On Growing Potatoes

Richard Englund
Adams County Master Gardener

I donít have much space in my vegetable garden, but I do like to grow potatoes. They taste so much better coming right from the garden. I used to grow them the traditional way with deep trenches, etc. But then I read about planting them near the surface and covering them with straw. I tried this last year, and it worked wonderfully except for one minor problem that I will get to later.

The spot which I had assigned for the potatoes was about 8 feet by 16 feet in one of my raised beds. I prepared the soil as usual, adding mulch which I had composted along with some fertilizer. The seed potatoes were planted quite close together. I was able to do this since I needed no rows and would not be walking in the raised bed until time for harvest.

I planted the potatoes using as a guide a cardboard triangle which measured 12 inches on each side. I pushed the seed potatoes into the ground about two inches and then covered the whole area with about two or three inches of mulched leaves which I had saved in plastic bags the previous fall. You can skip the leaves if you donít have any available.

After laying down the mulched leaves, I covered the bed with straw to the depth of 10 to 12 inches. Actually, I used the ornamental grasses which I have growing in my yard. After cutting them down in the early spring, I set them aside until I planted the potatoes. I did cut them up a bit into two to three foot lengths.

That was all that was done to the potato bed until the time came for harvest. There was no weeding and no extra watering since the year was quite wet and the ground never really dried out. I was also fortunate to not have any potato beetles. The plants grew "like weeds," and I looked forward to a good harvest.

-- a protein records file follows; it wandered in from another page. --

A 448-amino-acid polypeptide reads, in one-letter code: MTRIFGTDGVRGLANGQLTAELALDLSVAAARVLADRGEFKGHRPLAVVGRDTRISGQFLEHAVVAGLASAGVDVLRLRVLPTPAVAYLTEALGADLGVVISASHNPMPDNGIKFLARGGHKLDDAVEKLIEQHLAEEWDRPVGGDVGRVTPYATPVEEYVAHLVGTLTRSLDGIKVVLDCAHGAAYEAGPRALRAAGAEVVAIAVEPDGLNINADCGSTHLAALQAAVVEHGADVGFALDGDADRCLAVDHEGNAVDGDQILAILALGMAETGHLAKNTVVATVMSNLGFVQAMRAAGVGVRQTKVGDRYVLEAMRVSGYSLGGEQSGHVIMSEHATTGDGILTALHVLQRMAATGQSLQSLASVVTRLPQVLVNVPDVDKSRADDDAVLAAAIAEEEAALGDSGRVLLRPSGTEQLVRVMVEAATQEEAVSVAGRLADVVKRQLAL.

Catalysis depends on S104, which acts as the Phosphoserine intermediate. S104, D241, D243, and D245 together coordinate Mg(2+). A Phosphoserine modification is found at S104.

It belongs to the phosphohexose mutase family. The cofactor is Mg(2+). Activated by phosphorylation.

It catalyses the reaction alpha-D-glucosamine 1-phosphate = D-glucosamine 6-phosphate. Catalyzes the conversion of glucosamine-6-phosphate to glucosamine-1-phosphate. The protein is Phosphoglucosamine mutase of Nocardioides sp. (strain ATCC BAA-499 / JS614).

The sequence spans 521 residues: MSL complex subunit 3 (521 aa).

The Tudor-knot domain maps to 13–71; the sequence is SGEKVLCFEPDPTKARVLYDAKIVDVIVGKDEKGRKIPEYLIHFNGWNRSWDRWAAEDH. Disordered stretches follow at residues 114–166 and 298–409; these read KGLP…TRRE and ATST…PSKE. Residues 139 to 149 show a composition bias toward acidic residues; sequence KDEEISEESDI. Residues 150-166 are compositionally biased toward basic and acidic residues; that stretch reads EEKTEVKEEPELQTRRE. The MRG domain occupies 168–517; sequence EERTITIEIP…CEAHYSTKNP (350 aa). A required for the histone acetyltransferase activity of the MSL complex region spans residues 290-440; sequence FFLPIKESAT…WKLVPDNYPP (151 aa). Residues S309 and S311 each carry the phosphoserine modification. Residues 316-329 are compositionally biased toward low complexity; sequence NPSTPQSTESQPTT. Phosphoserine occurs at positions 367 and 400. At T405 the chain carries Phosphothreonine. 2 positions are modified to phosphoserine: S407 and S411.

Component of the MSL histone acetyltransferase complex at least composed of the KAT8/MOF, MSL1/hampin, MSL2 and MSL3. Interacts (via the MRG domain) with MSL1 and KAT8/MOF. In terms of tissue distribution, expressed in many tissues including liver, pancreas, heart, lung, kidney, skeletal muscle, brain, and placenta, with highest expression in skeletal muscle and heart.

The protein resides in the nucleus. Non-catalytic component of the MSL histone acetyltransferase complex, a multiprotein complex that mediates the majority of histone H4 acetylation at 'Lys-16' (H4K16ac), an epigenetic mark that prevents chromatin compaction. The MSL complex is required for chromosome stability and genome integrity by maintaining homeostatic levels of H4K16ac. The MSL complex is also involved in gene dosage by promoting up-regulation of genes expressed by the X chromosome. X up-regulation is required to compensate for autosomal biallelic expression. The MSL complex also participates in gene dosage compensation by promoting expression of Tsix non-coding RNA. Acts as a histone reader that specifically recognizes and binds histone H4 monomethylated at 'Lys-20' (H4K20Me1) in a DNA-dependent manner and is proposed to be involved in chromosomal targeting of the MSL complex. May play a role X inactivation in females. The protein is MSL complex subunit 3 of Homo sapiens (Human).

The time to harvest came, the straw was raked off, and there were the potatoes. They were big, beautiful potatoes, and I would have had about two bushels from my 8 by 16 foot patch except for the minor problem I alluded to above. That would be the VOLES, those plant-eating varmints that looked upon my garden as a free cafeteria. As it was though, I did harvest slightly more than a bushel. If you have a problem with voles, you may not want to try this way of growing potatoes.

But I havenít given up. This year, I plan to surround my bed with half-inch chicken wire which I will bury 6 to 8 inches around the edge with 10 to 12 inches exposed about the ground. Hopefully that will keep these varmints out. Iíve had to do it with other plants, especially hosta, and it has worked very well. Of course, I could also get a cat.

Growing potatoes in this manner may seem like quite a bit of work. Initially it probably is, but it is so much easier planting and harvesting the potatoes in such a small area that I think it is worth it.

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